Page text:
Multiscale Adaptive Marginal Analysis of Longitudinal Neuroimaging Data with Time-Varying Covariates

Authors

  • Martha Skup,

    Corresponding author
    1. Division of Biostatistics, Yale University, New Haven, Connecticut, U.S.A.
      email: martha.skup@yale.edu
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  • Hongtu Zhu,

    Corresponding author
    1. Department of Biostatistics, University of North Carolina at Chapel Hill, Chapel Hill, North Carolina, U.S.A.
    2. Biomedical Research Imaging Center, University of North Carolina at Chapel Hill, Chapel Hill, North Carolina, U.S.A.
      email: hzhu@bios.unc.edu
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  • Heping Zhang

    Corresponding author
    1. Division of Biostatistics, Yale University, New Haven, Connecticut, U.S.A.
      email: heping.zhang@yale.edu
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email:martha.skup@yale.edu

email:hzhu@bios.unc.edu

email:heping.zhang@yale.edu

Abstract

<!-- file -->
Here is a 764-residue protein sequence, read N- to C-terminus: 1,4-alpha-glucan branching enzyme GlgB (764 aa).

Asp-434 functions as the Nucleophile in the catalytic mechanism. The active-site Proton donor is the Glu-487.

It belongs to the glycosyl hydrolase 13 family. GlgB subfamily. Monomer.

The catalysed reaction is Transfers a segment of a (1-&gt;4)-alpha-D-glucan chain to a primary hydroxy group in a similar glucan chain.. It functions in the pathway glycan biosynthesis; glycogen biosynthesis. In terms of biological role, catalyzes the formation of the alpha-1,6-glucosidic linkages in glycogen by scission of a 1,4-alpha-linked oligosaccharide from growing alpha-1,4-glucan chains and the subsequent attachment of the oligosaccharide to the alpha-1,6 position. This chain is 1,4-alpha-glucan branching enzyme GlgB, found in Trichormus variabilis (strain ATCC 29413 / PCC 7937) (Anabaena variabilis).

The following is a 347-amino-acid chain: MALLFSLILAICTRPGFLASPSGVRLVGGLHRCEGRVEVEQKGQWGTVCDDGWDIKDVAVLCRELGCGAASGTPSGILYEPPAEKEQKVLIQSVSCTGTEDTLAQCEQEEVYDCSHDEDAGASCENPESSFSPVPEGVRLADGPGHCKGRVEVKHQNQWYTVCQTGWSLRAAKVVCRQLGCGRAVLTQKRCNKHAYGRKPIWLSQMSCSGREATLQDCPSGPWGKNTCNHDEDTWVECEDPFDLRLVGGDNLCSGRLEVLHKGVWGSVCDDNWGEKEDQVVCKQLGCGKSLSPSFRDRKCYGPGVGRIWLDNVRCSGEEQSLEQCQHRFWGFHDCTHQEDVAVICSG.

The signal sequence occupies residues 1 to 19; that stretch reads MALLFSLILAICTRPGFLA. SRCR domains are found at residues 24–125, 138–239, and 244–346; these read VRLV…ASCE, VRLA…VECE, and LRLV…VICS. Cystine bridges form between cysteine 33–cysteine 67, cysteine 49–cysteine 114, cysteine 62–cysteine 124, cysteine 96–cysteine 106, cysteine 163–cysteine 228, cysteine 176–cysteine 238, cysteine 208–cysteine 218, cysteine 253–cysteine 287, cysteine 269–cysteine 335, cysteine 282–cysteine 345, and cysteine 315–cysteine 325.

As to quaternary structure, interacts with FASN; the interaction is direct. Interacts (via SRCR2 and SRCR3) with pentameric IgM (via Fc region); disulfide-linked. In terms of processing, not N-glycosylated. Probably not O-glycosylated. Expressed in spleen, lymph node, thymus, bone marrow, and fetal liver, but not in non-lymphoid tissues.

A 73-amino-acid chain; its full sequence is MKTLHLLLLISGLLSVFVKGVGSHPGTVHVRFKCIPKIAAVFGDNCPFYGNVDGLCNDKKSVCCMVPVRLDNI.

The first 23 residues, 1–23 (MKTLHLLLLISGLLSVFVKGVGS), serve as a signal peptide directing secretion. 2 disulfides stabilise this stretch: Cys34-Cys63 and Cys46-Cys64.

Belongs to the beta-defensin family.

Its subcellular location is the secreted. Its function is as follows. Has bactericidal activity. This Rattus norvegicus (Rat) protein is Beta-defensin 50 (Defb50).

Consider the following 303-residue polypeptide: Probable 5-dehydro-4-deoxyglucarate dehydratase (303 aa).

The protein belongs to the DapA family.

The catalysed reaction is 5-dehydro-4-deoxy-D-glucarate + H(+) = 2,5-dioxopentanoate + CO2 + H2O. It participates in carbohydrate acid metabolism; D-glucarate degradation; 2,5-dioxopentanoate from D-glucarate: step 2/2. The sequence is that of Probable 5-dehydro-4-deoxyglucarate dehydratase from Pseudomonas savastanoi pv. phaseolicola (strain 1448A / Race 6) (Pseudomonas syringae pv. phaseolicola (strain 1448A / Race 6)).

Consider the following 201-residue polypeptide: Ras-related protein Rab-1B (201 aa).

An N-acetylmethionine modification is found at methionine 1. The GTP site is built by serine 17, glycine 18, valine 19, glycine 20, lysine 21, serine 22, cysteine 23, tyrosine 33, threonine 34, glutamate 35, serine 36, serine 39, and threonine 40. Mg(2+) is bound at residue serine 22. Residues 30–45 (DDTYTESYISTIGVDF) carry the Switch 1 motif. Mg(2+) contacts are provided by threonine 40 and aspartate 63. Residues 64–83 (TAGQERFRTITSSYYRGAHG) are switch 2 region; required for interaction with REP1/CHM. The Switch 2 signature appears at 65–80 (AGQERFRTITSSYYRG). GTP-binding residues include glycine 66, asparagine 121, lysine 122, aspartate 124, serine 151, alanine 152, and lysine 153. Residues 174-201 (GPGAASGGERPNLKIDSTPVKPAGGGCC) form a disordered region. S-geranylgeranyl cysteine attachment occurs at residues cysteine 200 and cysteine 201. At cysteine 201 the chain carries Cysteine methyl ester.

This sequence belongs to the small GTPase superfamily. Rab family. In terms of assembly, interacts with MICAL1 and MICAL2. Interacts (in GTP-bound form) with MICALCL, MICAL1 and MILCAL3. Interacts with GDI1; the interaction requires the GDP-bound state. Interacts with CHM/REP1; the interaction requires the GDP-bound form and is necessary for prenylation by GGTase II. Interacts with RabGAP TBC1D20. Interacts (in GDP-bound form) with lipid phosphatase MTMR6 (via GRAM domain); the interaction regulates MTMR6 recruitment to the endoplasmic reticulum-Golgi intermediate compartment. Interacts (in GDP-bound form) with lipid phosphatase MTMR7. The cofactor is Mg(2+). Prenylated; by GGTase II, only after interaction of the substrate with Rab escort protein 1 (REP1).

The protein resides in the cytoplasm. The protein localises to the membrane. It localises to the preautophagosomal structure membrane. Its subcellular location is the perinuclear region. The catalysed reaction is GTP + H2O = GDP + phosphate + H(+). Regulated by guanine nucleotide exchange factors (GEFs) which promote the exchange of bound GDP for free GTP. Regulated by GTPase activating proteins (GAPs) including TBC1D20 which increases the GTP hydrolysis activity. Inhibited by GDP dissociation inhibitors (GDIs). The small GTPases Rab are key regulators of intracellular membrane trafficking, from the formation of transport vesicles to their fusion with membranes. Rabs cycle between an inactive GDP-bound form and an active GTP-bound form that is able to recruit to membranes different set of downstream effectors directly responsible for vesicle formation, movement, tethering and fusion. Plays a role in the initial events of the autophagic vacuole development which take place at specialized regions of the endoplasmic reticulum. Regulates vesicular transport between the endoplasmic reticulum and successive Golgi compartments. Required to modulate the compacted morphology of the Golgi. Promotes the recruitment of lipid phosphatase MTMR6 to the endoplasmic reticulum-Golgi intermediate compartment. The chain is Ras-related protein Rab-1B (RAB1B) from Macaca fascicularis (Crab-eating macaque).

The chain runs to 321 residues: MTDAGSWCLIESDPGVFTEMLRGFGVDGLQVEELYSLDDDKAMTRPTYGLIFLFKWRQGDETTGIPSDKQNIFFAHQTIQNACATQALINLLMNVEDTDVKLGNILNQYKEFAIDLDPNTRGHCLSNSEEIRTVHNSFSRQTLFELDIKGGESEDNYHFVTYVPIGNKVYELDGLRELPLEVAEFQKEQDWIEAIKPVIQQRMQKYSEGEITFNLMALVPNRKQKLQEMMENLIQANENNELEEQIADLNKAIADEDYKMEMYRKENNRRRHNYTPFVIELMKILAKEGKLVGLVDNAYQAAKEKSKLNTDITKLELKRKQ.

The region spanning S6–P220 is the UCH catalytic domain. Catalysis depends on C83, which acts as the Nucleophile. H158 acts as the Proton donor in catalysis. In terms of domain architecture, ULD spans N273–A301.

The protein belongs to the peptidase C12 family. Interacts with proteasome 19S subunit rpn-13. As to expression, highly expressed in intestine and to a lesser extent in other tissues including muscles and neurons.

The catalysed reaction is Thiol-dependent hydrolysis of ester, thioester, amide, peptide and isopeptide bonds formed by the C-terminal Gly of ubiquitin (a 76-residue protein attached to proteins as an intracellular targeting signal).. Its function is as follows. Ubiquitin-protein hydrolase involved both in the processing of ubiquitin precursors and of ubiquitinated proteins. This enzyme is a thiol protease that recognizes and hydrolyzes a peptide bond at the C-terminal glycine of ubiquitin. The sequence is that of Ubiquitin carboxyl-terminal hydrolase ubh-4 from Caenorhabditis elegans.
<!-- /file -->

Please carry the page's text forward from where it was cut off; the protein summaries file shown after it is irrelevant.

Summary Neuroimaging data collected at repeated occasions are gaining increasing attention in the neuroimaging community due to their potential in answering questions regarding brain development, aging, and neurodegeneration. These datasets are large and complicated, characterized by the intricate spatial dependence structure of each response image, multiple response images per subject, and covariates that may vary with time. We propose a multiscale adaptive generalized method of moments (MA-GMM) approach to estimate marginal regression models for imaging datasets that contain time-varying, spatially related responses and some time-varying covariates. Our method categorizes covariates into types to determine the valid moment conditions to combine during estimation. Further, instead of assuming independence of voxels (the components that make up each subject’s response image at each time point) as many current neuroimaging analysis techniques do, this method “adaptively smoothes” neuroimaging response data, computing parameter estimates by iteratively building spheres around each voxel and combining observations within the spheres with weights. MA-GMM’s development adds to the few available modeling approaches intended for longitudinal imaging data analysis. Simulation studies and an analysis of a real longitudinal imaging dataset from the Alzheimer’s Disease Neuroimaging Initiative are used to assess the performance of MA-GMM. Martha Skup, Hongtu Zhu, and Heping Zhang for the Alzheimer’s Disease Neuroimaging Initiative.

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